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Soil testing to predict dissolved reactive phosphorus loss in surface runoff from organic soils

Zheng, Z.M., Zhang, T.Q., Wen, G., Kessel, C., Tan, C.S., O'Halloran, I.P., Reid, D.K., Nemeth, D., Speranzini, D. (2014). Soil testing to predict dissolved reactive phosphorus loss in surface runoff from organic soils, 78(5), 1786-1796. http://dx.doi.org/10.2136/sssaj2014.02.0065

Abstract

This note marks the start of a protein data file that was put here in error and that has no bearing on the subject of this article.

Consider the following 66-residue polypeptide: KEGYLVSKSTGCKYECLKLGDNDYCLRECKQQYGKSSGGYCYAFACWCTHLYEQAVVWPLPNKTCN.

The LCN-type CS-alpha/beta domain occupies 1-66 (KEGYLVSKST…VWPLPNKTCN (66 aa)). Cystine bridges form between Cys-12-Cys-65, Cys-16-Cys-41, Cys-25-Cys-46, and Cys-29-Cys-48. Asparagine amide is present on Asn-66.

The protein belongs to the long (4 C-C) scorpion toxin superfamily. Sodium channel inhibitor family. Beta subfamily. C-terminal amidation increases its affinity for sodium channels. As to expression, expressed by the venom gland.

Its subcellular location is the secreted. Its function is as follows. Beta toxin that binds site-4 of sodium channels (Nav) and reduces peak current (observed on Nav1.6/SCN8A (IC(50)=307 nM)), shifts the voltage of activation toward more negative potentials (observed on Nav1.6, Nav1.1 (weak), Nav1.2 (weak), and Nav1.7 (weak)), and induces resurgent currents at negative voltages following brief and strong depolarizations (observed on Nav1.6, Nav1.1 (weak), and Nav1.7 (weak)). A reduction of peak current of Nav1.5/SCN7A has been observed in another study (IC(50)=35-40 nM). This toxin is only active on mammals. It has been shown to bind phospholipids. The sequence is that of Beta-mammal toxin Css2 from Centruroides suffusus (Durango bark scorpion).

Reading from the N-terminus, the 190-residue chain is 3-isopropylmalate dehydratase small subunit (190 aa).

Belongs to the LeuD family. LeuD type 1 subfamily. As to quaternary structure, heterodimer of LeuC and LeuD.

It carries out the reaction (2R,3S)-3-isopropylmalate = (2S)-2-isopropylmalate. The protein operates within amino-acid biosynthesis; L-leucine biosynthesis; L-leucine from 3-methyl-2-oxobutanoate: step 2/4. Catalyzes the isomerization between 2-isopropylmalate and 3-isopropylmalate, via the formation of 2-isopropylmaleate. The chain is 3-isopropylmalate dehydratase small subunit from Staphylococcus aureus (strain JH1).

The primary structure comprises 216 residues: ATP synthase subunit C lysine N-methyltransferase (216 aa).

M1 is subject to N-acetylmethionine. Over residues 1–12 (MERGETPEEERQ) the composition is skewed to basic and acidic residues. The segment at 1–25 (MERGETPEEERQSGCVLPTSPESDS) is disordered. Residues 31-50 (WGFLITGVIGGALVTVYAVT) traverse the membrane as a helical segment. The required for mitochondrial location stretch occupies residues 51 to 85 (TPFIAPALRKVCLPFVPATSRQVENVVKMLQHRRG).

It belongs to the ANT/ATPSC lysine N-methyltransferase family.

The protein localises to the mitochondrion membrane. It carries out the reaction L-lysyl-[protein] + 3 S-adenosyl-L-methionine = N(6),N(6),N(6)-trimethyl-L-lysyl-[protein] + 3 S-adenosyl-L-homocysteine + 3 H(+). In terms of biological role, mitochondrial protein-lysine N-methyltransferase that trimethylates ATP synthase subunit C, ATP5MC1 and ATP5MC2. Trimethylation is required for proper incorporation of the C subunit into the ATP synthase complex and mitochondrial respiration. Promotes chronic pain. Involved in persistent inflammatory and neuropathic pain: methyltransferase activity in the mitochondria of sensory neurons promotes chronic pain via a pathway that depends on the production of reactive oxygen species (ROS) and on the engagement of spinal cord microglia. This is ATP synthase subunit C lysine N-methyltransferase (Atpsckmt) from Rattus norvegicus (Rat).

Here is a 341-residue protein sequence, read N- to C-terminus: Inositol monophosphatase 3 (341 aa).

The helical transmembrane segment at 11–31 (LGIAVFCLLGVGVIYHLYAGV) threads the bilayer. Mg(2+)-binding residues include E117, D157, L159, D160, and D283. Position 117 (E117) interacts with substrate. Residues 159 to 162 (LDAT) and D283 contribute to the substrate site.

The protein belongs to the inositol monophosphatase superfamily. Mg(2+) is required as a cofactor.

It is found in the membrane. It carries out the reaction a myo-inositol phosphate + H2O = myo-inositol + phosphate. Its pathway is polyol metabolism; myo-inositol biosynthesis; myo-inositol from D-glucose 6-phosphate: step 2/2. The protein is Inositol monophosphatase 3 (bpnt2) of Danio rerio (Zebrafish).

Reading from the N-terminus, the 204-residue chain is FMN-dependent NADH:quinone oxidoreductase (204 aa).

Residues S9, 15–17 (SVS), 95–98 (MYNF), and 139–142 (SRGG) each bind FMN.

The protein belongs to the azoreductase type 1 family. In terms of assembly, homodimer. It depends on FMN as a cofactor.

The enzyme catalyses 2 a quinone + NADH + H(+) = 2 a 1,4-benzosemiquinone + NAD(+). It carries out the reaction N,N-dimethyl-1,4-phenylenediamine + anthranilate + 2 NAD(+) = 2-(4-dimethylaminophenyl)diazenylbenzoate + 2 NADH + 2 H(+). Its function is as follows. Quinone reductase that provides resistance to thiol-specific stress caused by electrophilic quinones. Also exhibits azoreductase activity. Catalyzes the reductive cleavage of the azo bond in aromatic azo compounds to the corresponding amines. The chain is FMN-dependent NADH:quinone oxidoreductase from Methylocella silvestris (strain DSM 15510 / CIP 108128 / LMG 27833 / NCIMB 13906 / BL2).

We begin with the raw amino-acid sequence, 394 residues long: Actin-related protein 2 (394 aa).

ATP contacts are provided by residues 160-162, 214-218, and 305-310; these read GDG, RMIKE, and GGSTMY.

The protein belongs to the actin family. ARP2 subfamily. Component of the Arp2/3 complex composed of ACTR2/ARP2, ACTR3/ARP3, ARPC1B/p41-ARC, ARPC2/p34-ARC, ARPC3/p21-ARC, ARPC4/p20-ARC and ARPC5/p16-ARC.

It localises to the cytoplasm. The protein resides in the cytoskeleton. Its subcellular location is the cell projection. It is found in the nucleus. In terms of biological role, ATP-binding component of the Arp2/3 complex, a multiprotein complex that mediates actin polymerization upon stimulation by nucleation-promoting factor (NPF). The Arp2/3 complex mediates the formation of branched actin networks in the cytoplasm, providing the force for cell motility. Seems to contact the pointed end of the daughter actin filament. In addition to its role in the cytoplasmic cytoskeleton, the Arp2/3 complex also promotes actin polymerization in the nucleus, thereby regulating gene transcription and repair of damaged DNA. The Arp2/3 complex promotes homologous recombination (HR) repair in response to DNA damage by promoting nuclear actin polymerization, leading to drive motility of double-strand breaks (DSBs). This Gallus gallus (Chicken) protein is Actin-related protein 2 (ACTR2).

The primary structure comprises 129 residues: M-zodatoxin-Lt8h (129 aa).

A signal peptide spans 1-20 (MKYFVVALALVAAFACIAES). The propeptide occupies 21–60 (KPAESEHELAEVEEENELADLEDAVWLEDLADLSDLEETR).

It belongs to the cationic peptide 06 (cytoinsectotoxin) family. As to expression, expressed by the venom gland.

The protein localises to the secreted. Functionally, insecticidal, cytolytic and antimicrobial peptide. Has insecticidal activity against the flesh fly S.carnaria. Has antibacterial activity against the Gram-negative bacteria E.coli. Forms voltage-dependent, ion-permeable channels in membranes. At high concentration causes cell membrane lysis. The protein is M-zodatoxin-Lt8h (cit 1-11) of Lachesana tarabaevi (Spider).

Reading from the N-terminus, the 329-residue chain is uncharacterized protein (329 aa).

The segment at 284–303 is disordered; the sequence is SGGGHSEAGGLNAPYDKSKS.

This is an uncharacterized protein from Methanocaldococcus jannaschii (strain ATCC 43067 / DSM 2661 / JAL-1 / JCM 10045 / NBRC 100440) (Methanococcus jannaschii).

© Soil Science Society of America. Phosphorus loss from surface runoff contributes to eutrophication of surface water, a problem that is often severe from polders with organic soils where agricultural production is intensive. A soil P test is essential to predict the potential for P losses to precisely conduct environmental risk assessment and to efficiently develop and evaluate beneficial management practices. This study evaluated the possibility of using the environmental and agronomic soil P tests, soil P sorption index (PSI), and degree of soil P saturation (DPS), which are used for mineral soils, to predict surface runoff dissolved reactive P (DRP) from organic soils. Forty-four soils from eight subgroups representative of organic lands across Ontario were selected to provide a wide range of soil test P (STP) within each category. A surface runoff study was conducted following the U.S. National Phosphorus Research Project protocol. Flow-weighted mean runoff DRP concentration (DRP30) was linearly related to soil water- and CaCl2-extractable P concentrations but with data distribution patterns that inefficiently represented the soil variability in P release potentials. The runoff DRP30was significantly related to Bray-1 P and FeO-extractable P concentrations in split-line models, each with a change point, but not to Mehlich-3 P and Olsen P. All DPS values calculated based on STP and their derived PSIs were closely related to runoff DRP30in either a linear or a split-line model. The DPS values expressed as Bray-1 P/(PSI + Bray-1 P) and FeO P/(PSI + FeO P) showed the highest correlation with runoff DRP30and thus can be recommended as environmental risk indicators of surface runoff DRP from organic soils.

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